Shaw: Well, yeah. I carry a cer­tain chip on my shoul­der for what­ever rea­son about def­i­n­i­tions. When I was at the Cal­i­for­nia Col­lege of Arts and Crafts, we took a lot of art his­tory classes. You learn about all this reli­gious art, but your work is sup­posed to be about your ideas, art for art’s sake in the mod­ern world. But I like reli­gious art. It’s pure pro­pa­ganda. It’s for­mu­laic. It’s non-original. A lot of times peo­ple think the color palette is really bad because the col­ors are all very sym­bolic, too. They’re put together for a dif­fer­ent rea­son than color har­mony. So in a lot of ways, reli­gious iconog­ra­phy breaks almost all the aes­thetic rules of mod­ern art. That might be another rea­son why I choose them. I like to push this reli­gious pro­pa­ganda from back in the day into its mod­ern equiv­a­lent that is maybe based a lit­tle bit on con­cept and my influ­ences. I guess I’m more influ­enced by the Berni­nis the Bot­ti­cel­lis the Belli­nis, all the B guys in Italy, than I am by some of the bet­ter con­cep­tual artists of today.

TRPS: Let’s start with the Madonna hold­ing the God par­ti­cle as opposed to the son of God.

Shaw: That one was about as straight­for­ward as they get. Some of them actu­ally go quite a few lay­ers deeper in terms of the dif­fer­ent types of metaphors that I put into the piece. But yeah, the God par­ti­cle. I had to do it. How could I not make that?

I’m kind of a nat­ural shin kicker, always have been. Com­ing out of an art-school back­ground where the abstract and the con­cep­tual is the high­est thing, I just nat­u­rally want to say no to that. As a poster maker, I’m sup­posed to make images that are sup­posed to affect peo­ple. White on white is not going to help me get my point across.

Madonna of Evolution (Simian Vanitas), 2013

Madonna of Evo­lu­tion (Simian Van­i­tas), 2013

TRPS: And posters are sup­posed to be functional.

Shaw: Yes, they have this actual func­tion, they’re not art for art’s sake. They have a pur­pose. Icons have a pur­pose, too, to com­mu­ni­cate and get things across. That’s why I choose them.

TRPS: We’ve talked about the God par­ti­cle. Tell me a bit about the magnet.

Shaw: I’m a huge fan of magnets.

TRPS: So, uh, you’re attracted to them?

Shaw: Yeah, I’m attracted to mag­nets. I love mag­nets in all ways. I wish I could say that paint­ing was more metaphor­i­cal, but that one’s almost… it’s not a self-portrait but it’s a self-portrait of a lot of things I care about. The actual paint I used was all cop­per or iron-based only. A mag­net will stick to the paint­ing. Any­way, I had to do some­thing with the mag­net because it’s been a project of mine for a few years, to try to develop mag­netic paint, which I’ve done it, but I haven’t been able to do it cheaply enough. Any­way, the curves in that piece, they’re all based on mag­netic flux curves.

TRPS: So, the poten­tial sym­bol­ism of a mag­net tak­ing the place of the baby Jesus, that’s like the far­thest thing from your mind?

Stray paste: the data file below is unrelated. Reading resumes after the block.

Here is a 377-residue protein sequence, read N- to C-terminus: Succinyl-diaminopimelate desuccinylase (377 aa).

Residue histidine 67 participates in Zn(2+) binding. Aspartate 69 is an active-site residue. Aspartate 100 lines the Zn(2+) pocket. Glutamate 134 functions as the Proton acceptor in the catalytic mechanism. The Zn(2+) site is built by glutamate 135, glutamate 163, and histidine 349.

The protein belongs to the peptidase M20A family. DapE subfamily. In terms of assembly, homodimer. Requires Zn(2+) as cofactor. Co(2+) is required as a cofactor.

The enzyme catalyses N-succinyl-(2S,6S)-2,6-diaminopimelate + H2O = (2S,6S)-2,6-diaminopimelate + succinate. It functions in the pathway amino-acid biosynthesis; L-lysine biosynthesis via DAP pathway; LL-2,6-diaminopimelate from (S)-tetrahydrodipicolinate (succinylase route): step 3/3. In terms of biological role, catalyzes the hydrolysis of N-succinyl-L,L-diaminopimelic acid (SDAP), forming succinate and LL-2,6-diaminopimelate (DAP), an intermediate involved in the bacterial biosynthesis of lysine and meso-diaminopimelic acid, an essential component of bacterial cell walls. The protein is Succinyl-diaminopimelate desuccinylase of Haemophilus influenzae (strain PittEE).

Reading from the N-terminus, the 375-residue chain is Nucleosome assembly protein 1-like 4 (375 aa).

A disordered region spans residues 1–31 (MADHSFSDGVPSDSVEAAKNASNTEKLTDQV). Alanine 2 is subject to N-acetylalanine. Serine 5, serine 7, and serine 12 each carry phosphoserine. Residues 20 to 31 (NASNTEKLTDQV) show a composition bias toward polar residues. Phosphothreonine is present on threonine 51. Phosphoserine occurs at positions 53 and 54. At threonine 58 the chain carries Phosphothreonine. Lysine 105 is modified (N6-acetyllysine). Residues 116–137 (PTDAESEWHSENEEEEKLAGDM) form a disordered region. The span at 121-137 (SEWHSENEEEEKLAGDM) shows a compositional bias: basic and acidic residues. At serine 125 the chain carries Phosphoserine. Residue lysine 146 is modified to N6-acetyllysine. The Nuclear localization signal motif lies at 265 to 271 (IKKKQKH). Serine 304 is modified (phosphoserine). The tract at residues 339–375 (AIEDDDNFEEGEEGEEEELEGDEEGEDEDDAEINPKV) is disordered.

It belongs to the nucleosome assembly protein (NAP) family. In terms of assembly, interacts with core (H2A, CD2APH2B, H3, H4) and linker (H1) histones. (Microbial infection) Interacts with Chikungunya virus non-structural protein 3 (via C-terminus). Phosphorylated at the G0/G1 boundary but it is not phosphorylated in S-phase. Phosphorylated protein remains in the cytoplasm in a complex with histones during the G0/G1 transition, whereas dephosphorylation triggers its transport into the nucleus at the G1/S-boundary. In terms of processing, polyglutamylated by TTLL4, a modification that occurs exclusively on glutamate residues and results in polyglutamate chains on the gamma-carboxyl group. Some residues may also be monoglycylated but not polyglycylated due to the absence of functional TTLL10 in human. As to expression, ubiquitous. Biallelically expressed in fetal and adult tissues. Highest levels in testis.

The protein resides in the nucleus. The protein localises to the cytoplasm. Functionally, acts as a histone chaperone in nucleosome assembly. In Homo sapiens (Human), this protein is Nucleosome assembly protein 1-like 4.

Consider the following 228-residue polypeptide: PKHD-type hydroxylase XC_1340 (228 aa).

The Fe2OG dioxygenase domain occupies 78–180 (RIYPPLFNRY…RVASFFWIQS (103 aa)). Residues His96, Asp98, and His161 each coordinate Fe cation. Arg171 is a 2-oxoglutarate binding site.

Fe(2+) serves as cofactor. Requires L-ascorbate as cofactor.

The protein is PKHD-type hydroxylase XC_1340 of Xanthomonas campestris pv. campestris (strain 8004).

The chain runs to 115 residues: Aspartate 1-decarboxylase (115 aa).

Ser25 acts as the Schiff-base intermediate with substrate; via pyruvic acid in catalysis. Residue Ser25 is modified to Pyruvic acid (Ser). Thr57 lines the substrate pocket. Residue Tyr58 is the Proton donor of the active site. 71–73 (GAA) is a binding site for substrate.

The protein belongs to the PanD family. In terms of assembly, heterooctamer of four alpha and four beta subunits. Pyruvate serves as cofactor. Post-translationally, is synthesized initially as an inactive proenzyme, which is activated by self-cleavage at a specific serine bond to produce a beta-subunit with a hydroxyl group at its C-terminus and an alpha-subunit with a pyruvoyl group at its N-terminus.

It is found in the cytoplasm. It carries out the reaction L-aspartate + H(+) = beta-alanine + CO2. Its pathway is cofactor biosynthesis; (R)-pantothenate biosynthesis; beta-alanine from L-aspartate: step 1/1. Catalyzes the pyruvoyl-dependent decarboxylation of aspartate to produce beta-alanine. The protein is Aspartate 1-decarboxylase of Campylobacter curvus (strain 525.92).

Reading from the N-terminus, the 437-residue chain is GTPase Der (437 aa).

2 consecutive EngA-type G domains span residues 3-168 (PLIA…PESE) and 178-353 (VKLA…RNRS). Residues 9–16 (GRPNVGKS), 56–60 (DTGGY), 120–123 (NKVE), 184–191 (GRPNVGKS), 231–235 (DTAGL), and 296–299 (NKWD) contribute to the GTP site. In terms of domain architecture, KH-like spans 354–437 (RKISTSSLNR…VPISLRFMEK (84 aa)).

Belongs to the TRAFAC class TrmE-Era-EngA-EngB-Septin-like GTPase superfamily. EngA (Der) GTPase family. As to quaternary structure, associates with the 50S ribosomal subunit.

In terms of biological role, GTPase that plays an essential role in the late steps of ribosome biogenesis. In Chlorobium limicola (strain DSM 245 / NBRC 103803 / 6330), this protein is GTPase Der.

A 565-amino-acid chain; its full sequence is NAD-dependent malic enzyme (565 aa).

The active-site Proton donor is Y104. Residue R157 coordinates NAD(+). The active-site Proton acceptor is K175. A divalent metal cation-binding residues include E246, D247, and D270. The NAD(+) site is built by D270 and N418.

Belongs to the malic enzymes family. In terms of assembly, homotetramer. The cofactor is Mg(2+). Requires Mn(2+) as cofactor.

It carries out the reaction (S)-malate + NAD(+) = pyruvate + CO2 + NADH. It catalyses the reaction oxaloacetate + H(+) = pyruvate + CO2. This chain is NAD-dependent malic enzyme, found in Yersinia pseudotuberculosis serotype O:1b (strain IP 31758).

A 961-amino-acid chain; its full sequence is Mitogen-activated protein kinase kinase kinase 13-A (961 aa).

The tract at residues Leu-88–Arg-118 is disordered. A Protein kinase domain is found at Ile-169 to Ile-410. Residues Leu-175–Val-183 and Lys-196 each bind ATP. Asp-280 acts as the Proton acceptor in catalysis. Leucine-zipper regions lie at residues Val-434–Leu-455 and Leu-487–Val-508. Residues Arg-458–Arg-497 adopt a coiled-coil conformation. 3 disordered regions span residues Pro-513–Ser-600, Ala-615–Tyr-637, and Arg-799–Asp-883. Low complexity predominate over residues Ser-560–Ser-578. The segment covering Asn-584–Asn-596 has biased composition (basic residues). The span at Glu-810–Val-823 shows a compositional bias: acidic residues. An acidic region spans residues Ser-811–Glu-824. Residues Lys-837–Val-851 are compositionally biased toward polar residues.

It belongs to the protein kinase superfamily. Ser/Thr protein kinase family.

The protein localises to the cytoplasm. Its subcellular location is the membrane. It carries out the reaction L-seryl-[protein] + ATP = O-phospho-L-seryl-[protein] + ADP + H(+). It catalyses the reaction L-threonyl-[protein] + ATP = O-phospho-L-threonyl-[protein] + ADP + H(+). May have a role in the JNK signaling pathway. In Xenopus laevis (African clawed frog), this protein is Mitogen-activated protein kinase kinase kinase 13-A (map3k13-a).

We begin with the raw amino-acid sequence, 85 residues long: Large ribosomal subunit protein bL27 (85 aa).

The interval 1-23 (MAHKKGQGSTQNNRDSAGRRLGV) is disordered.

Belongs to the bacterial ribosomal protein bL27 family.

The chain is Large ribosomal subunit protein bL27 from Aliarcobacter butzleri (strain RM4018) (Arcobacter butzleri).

Shaw: That’s almost the far­thest thing from my mind, yeah. If you’re a born-again Chris­t­ian, it’ll piss you off because it’s almost sac­ri­le­gious, but that’s really not what it’s about. I used the Madonna to hold the things that I chose to com­ment on. She’s lit­er­ally the ves­sel to hold these ideas, as she was with Jesus. She’s my icon.

Madonna of the 40oz., 2010

Madonna of the 40oz., 2010

TRPS: To hear you describe it, it’s almost a benign piece.

Shaw: It’s super benign, but it’s also one of the ones that bugs peo­ple out the most. The older piece that’s in the show, the “Madonna of the 40oz.” is another that really annoys peo­ple. How­ever, that’s about the deep­est paint­ing I’ve ever made, and again, it’s obfus­cated. It’s kind of turned into a car­toon in a way, but I was shot at in my cor­ner store at point-blank range, and the guy missed. It hap­pened the day after the Rod­ney King thing; it was wrong place, wrong time. I had bought my friend a 40oz, walked up to the counter, dude that stood next to me pulled out a gun, pulled the trig­ger, and missed. And so that piece is all about going to the cor­ner store and meet­ing your maker.

TRPS: What hap­pened after the guy missed?

Shaw: I dove into the chips and he took another shot at me. The guy behind the counter dove under­neath the counter. The guy grabbed my eight bucks, or what­ever, and my beer and the rest of the money from the cash reg­is­ter, and ran out the back door. I went home, smoked a joint, went back over there and made my police statement.

Bad Religion and Madonna by Chris Shaw

Left: Bad Reli­gion screen print, 2010. Right: Madonna of the Sui­cide Vest, 2012.

TRPS: You used the “Madonna of the Sui­cide Vest” for a Bad Reli­gion poster. How did the “Madonna of the Squid” become a Soundgar­den poster?

Shaw: That was about neces­sity. Chuck and I were going to make these Soundgar­den posters for Fox Oak­land. I had been work­ing on an image with a squid but it was going south on me. I drew it like nine dif­fer­ent ways but didn’t like it. And then I was like, well, I could put it in a Madonna. I had painted all these Madon­nas who weren’t hold­ing any­thing yet. It’s like what­ever they were going to hold, I had them on ice. So I incor­po­rated the squid into it and I was like, that works. It was exactly what I needed. It was almost too easy. It’s also about the most reli­giously sub­ver­sive paint­ing I’ve made.

TRPS: How so?

Shaw: It’s all about the pope. It’s all about the pope and the pope is the mon­ster. The shape of the squid’s body is the same as the pope’s hat. Peo­ple started fig­ur­ing that one out.

Soundgarden and Madonna by Chris Shaw

Left: Soundgar­den screen print, 2013. Right: Madonna of the Squid, 2013.

TRPS: As an artist, if you use Madon­nas in a series of paint­ings, you have to be pre­pared for the fact that there are peo­ple for whom that image means spe­cific things and will never mean any­thing else.

Shaw: It’ll never mean any­thing else. I get off the BART train some­times and there’s a Fil­ipino guy there sell­ing news­pa­pers. Under­neath his lit­tle desk-cart thing, he has a shrine of the Madonna. And every time I walk by I go to check it out. He keeps it up and moves it around and stuff. My inten­tion is not to piss that guy off. I actu­ally really like what he’s doing. I think that’s cool. I just don’t think that we’re going to be singing on the same page about this stuff. We could argue it all after­noon and it’s not going to mat­ter. So it’s not really a jab at him as much as it’s more of an explo­ration for me. That’s a tough dif­fer­en­ti­a­tion for some peo­ple to make.